Letters: Hot Dogs Hot Dogs and the best way to serve them to small children was the hot topic from Monday's show. Robert Siegel reads listeners' e-mails on a proposed redesign of the weiner to reduce the chance of children choking.
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Letters: Hot Dogs

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Letters: Hot Dogs

Letters: Hot Dogs

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ROBERT SIEGEL, host:

Now, time for your comments about yesterday's program, and holy hot dog, did we receive lots of letters about redesigning the humble frankfurter. Some pediatricians believe that changing the shape or the size or the texture of the hot dog will keep children from choking on hot dogs. So, I spoke yesterday with Eric Hummel of Hummel Brothers Meat Products. And he said, when his kids were little, he always cut up their hot dogs. He also said this.

Mr. ERIC HUMMEL (Marketing Director, Hummel Brothers Meat Products): The recommendation that we always give families with young children is to make sure that the hot dog itself is a skinless hot dog and you try to buy the skinniest ones that we make.

SIEGEL: Well, Maurice Wilson(ph) of Charlotte, North Carolina, writes: That is bad advice. The danger of the hot dog lies in the fact that when cut up, it is a round disc and therefore it fits perfectly into the esophagus of a child. Wilson goes on to say: A better solution would be to cut the hot dog lengthwise, and then cut it to make a semi-circular or triangular shape.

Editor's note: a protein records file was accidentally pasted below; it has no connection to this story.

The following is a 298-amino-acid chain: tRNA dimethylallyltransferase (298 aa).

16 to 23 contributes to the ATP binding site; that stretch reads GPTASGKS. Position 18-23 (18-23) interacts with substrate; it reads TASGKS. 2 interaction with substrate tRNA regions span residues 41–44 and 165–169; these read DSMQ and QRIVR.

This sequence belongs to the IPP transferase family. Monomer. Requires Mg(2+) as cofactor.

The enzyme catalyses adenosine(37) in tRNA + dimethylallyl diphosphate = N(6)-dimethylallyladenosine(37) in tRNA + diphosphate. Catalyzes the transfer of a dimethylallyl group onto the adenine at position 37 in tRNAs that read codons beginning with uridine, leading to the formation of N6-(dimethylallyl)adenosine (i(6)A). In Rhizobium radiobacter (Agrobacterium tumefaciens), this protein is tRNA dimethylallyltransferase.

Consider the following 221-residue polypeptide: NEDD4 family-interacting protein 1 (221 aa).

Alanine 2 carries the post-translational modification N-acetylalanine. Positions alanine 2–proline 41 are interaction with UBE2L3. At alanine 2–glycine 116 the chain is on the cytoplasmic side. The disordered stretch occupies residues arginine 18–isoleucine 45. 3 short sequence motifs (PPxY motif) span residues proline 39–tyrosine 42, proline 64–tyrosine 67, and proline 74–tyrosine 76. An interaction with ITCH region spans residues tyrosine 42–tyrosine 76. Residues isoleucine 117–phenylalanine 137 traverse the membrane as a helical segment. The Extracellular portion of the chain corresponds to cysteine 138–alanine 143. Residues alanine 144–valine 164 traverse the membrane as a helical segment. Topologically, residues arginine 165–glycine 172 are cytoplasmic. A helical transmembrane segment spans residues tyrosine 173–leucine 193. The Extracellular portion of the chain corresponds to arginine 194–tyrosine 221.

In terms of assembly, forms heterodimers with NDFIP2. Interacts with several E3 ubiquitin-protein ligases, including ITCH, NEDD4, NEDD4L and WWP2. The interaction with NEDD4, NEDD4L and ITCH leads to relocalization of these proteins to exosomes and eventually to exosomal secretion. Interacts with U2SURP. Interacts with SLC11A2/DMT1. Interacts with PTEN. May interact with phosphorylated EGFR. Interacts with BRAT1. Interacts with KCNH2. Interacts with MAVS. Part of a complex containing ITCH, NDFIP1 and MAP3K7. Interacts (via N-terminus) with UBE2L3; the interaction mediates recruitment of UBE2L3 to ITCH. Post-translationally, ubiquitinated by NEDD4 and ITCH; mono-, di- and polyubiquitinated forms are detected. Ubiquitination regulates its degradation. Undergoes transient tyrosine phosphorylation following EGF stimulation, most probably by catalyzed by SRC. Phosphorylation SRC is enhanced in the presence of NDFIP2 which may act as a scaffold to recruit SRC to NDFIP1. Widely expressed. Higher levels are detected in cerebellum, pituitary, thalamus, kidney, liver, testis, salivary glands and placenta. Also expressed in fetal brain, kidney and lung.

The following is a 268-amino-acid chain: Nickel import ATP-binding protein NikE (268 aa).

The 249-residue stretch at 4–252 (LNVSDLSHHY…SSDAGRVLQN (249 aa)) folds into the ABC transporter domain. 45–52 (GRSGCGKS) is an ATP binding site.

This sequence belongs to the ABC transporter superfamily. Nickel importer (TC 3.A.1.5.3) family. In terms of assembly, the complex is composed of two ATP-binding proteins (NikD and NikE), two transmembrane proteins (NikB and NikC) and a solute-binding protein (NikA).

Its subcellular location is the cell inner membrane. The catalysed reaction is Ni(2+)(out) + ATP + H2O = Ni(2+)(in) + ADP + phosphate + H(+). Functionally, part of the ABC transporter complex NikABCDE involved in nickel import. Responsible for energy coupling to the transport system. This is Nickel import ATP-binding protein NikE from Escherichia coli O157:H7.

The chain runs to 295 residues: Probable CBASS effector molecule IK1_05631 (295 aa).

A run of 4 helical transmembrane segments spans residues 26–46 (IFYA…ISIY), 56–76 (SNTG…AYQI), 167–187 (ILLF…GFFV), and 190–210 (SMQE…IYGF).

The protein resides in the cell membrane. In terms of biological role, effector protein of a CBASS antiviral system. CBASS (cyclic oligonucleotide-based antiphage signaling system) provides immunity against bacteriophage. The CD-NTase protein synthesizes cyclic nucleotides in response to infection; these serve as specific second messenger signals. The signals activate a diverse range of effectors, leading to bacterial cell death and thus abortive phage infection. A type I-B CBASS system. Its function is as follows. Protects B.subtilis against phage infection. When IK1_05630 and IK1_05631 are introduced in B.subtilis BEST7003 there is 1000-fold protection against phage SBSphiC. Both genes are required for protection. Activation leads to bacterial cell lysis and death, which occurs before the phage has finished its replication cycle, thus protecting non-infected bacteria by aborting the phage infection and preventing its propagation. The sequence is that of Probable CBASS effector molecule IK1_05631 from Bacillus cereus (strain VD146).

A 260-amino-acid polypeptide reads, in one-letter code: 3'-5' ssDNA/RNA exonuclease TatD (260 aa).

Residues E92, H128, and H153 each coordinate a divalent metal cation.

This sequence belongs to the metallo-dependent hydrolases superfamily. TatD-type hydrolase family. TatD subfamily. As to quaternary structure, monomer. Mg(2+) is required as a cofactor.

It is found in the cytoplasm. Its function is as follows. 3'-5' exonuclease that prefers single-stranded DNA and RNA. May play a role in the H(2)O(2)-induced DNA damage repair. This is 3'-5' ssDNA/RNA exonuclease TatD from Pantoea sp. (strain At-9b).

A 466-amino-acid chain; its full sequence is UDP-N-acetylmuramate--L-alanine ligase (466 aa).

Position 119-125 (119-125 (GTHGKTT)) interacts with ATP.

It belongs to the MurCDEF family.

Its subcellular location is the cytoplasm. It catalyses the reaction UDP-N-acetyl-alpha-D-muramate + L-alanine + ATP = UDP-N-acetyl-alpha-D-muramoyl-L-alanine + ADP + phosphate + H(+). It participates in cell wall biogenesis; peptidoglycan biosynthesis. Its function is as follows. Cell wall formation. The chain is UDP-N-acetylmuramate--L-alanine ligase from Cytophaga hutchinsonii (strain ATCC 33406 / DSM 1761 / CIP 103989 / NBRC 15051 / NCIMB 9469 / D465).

Well, we heard from dozens of moms and dads trumpeting this cut-it-lengthwise solution over a wiener redesign. Nancy Everett(ph) of San Diego, California is one of them. She asks: People, what's wrong with us? This is not rocket science. Just use common sense and leave the poor hot dog alone.

On a different topic, several of you praised my interview with Jeff Bakalar, who writes about video games. We talked about online gaming and what to do when other players make offensive comments.

Mr. JEFF BAKALAR (Reporter, CNET): Players can take action against those people who are violating their terms of service, whether it be misogynistic tones or racist - what have you. There are rules in place. There are provisions that allow you to report these incidents that happen.

SIEGEL: Well, Jake Thaggard(ph) of Raleigh, North Carolina, writes this: I hope that this report will make gamers think twice about what they say online and realize that the other person, regardless of location or distance, is still a person and deserves the same respect as if they were playing right next to you.

Well, keep your letters coming. You can write to us at npr.org.

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